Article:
Camesano, Terri A.
The purpose of this project was to quantitatively and qualitatively evaluate the adhesion of microbes from different environments. This project is based on the hypothesis that microbes from different environments exhibit varied and unique adhesion behavior, due to differences in cell surface characteristics and cellular constituency. The objective and main goal of this project was to investigate the adhesion of four strains of bacteria from different environments, using a Parallel-Plate Flow chamber. The microbial strains utilized in this study included: Escherichia coli HB101, a non-infectious bacillus-shaped enteric bacterium; Pseudomonas aeruginosa PA01, a pathogenic (opportunistic) bacillus-shaped nosocomial bacterium; Shewanella putrefaciens CN38, a non-infectious bacillus-shaped metal-reducing bacterium, and , Candida parapsilosis ATC90018, a pathogenic (opportunistic) coccus-shaped biomedical fungus. Each microbial strain was diluted in 0.01 M Phosphate Buffer Solution (PBS), and was pulsed through the Parallel-Plate Flow Chamber in silicon tubing, using a peristaltic pump. The flow cell reservoir was pulsed through the Flow Chamber at an average rate of 17 mL/min at pH=7.4, under laminar flow conditions at room temperature. The adhesion of microbes to the biomaterial glass slide of the flow cell was determined for each strain using fluorescence microscopy at 100X magnification, a SPOT imaging computer program and hand-counting techniques. All data pertaining to adhesion within the flow cell was normalized to that of data obtained by studying adhesion to porous filter slides. It was determined that the fungal strain, Candida parapsilosis ATCC90018, possessed the greatest adhesion affinity towards the biomaterial sample within the flow cell. This may be due to the fact that the Candida strain is the largest in size, with a relatively uniform surface area, and possesses substantial attractive forces, allowing for a greater probability of adhesion. In addition, the Candida strain possessed the lowest diffusivity coefficient, perhaps allowing the fungal strain to remain in contact with the biomaterial slide throughout experimentation, in addition to causing settling phenomena. Escherichia coli HB101 and Pseudomonas aeruginosa PA01 displayed the lowest adhesion affinities of this study. This may be due to the fact that both of these strains possess much smaller cellular diameters than the Candida strain, in addition to the fact that they possess bacillus-like shape, high diffusivity coefficients, and hydrophilic properties. Shewanella putrefaciens CN38 displayed a medial or intermediate adhesion affinity as compared to the other strains. It is believed that this type of adhesion behavior is a direct result of the medial diffusivity coefficient, intermediate size, and metal-reducing qualities, possessed by the Shewanella strain. Thus, based on data analysis, the underlying hypothesis has been verified: bacteria from different environments do exhibit varied adhesion characteristics due to differences in size, diffusive and hydrophobic properties, and cellular constituencies.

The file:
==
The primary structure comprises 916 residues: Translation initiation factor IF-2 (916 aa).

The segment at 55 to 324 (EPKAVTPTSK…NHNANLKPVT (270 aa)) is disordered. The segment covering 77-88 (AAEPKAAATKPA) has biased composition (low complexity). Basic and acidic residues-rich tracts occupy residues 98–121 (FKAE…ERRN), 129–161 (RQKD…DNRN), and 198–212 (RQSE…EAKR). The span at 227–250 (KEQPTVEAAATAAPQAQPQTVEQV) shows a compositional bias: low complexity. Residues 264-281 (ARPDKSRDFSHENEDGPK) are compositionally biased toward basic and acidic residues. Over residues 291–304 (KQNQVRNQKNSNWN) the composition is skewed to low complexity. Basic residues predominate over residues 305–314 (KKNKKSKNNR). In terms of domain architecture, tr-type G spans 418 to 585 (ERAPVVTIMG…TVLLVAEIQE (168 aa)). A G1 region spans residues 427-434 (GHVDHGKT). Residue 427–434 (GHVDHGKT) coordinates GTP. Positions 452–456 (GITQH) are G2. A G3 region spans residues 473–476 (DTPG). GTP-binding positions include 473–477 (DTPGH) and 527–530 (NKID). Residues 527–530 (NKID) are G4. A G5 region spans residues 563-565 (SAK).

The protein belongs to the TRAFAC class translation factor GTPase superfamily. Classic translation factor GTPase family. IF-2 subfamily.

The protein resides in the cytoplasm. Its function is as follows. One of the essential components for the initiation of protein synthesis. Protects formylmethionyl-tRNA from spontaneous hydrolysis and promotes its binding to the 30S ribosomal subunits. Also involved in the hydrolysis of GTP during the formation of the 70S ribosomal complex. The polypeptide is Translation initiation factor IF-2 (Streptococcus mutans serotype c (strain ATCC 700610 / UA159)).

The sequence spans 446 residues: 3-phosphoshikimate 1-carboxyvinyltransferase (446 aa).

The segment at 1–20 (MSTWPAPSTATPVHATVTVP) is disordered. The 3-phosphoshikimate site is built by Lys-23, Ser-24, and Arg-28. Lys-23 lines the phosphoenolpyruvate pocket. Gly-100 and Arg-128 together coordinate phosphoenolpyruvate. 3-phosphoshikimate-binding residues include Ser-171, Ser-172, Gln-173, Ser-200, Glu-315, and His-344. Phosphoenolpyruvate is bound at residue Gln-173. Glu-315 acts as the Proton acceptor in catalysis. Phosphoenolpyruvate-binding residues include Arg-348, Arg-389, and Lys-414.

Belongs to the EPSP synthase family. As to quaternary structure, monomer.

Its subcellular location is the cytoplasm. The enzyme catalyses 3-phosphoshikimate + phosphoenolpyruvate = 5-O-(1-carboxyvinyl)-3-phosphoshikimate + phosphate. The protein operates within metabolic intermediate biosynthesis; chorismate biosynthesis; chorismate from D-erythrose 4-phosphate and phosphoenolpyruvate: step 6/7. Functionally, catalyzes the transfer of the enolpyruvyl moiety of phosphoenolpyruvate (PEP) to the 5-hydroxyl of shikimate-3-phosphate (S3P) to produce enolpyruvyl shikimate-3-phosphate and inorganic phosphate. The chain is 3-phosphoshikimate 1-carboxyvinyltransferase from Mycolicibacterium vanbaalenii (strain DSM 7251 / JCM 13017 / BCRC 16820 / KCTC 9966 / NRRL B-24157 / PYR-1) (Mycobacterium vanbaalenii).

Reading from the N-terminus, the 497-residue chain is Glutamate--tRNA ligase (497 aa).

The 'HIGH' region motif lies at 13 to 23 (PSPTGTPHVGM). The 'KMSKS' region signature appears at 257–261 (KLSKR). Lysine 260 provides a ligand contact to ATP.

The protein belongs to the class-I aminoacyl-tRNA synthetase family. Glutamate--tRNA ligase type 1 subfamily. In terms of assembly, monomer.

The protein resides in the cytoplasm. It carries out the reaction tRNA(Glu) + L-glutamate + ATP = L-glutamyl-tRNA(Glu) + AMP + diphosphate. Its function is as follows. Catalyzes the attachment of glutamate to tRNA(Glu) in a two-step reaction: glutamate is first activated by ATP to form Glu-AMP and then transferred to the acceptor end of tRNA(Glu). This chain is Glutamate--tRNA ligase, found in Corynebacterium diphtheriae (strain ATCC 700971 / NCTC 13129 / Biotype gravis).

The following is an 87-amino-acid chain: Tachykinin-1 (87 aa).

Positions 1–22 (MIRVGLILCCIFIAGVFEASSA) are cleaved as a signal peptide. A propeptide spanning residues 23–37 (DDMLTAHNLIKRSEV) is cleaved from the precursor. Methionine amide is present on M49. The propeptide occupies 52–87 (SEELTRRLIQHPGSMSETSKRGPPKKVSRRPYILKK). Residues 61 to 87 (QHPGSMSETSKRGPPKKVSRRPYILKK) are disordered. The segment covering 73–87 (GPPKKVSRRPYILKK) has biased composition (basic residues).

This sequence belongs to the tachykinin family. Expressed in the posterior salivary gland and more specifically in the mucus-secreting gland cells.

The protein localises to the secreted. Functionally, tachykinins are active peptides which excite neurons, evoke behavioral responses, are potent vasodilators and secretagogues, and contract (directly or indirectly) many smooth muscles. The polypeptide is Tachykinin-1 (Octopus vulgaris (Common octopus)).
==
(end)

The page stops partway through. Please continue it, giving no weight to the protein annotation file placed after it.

Worcester Polytechnic Institute
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